‘She had a baby by one of the soldiers. Mum followed up, but they shuffled the chap away somewhere else.’
That’s a line I’ve heard several times whilst researching ‘Hambone Junior and Company’. It would have been a familiar tale near any American Army base during WW2. The US Army did not want its soldiers distracted by romance, and particularly discouraged marriage. ‘Don’t Promise Her Anything – Marriage Outside the U.S. Is Out’, ran a headline in the armed forces magazine Yank in July 1942.
It’s a testament to the love and determination of the three Alresford GI Brides (Audrey Kraft, Lillian Speer and Phyllis Martin) and their husbands, that they managed to get married at all. To get permission to wed, the prospective bride had to allow the American Red Cross to visit her home, interview her relatives and compile a character report. Meanwhile, in the USA, they would seek the approval of the groom’s father and check the groom’s bank savings to ensure that he would be able to support a wife. After this, the groom’s commanding officer had to approve the application and often did his best to persuade the soldier to change his mind.
Even after their weddings – and the groom surviving the battles in Normandy, Germany, Belgium and Central Europe which followed – the couples had a long wait and more hurdles to overcome before they were reunited. Audrey travelled independently to New York by plane in February 1946, but Lillian and Phyllis (and their babies) travelled as Army dependents in ‘Operation War Bride’ later that year. They went to the Tidworth processing camp on Salisbury Plain. There they slept in large dormitories, were fed by disgruntled German and Italian prisoners of war and subjected to humiliating medical exams. ‘You may not like the conditions here,’ one group was told, ‘but remember, no one asked you to come.’ Lillian and Phyllis toughed out the processing and went on to Southampton to board the nursery ships which would take them across the Atlantic. Lillian and baby Angela sailed on SS Marine Flasher, a former troop ship. Phyllis and baby Brian sailed on the US Army Transport Henry Gibbins, pictured above.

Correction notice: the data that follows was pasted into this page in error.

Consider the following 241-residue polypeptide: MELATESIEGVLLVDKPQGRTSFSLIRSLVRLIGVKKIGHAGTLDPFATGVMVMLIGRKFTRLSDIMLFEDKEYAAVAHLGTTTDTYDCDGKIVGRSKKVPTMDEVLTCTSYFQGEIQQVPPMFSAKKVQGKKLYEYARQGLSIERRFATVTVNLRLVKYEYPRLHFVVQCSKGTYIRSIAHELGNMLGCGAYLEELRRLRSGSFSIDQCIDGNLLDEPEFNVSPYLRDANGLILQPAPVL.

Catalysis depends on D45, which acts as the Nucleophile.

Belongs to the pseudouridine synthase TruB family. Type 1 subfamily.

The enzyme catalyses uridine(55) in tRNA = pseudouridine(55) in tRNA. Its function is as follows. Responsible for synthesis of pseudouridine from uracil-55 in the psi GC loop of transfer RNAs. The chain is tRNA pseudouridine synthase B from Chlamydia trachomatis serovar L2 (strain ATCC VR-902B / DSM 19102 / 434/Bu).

Imagine the hugs in New York, when the husbands met their wives and children five days later! But the passenger manifests show that although Angela and Brian were received as USA nationals, their mothers were not. I’ve found Lillian’s Petition for Naturalization in 1957. By then, she had lived in Long Beach California, Honolulu Hawaii, San Antonio Texas and returned to California – and had five more children. Audrey’s Petition for Naturalization makes interesting reading, too. It was filed in Kodiak, Alaska, where she was living in 1952. Who would have guessed these intrepid Alresford girls would travel so far, when their families waved them off in 1946?